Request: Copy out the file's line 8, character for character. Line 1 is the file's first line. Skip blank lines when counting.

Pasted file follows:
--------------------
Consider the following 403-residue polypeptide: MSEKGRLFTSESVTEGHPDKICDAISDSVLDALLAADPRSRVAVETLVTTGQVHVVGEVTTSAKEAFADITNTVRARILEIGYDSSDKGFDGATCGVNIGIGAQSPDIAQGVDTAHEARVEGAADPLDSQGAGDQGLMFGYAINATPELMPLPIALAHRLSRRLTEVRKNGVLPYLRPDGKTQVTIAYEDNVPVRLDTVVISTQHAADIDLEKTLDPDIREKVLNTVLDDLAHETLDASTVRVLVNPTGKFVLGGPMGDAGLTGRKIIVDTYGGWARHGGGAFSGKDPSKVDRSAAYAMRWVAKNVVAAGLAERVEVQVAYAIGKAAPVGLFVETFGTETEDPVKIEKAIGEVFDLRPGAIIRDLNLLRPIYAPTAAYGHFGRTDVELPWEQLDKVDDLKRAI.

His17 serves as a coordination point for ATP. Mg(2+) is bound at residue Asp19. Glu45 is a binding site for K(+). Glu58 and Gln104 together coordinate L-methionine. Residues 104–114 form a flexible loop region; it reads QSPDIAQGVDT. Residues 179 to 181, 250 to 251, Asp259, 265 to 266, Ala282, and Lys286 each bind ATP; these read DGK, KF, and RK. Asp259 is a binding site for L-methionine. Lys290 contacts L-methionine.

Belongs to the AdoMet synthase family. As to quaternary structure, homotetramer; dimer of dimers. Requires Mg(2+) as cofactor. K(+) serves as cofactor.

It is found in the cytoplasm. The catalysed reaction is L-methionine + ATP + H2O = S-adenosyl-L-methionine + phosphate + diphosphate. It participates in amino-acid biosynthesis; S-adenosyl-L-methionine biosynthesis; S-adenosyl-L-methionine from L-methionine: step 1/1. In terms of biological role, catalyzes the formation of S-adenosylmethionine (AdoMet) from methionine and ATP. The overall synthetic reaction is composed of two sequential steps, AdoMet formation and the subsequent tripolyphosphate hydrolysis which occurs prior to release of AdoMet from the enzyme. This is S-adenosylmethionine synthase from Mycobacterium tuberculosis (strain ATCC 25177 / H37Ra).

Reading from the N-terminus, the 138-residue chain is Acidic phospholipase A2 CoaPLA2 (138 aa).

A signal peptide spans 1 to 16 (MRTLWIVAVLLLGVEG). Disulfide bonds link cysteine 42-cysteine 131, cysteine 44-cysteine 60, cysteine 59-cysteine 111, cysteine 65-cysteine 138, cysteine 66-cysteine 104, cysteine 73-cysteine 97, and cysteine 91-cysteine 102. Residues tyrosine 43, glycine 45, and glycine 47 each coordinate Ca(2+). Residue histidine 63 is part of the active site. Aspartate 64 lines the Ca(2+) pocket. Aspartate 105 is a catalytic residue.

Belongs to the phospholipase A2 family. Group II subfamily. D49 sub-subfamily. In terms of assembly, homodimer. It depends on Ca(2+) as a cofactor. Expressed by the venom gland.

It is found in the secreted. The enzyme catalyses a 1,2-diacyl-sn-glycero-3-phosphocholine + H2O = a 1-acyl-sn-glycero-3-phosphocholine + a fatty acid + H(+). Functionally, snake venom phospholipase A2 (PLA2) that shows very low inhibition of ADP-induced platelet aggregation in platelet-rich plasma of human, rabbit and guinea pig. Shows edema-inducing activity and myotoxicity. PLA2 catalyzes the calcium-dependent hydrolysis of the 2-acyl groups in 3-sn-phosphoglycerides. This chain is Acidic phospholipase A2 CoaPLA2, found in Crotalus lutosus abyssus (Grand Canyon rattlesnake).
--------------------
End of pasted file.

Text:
It is found in the secreted. The enzyme catalyses a 1,2-diacyl-sn-glycero-3-phosphocholine + H2O = a 1-acyl-sn-glycero-3-phosphocholine + a fatty acid + H(+). Functionally, snake venom phospholipase A2 (PLA2) that shows very low inhibition of ADP-induced platelet aggregation in platelet-rich plasma of human, rabbit and guinea pig. Shows edema-inducing activity and myotoxicity. PLA2 catalyzes the calcium-dependent hydrolysis of the 2-acyl groups in 3-sn-phosphoglycerides. This chain is Acidic phospholipase A2 CoaPLA2, found in Crotalus lutosus abyssus (Grand Canyon rattlesnake).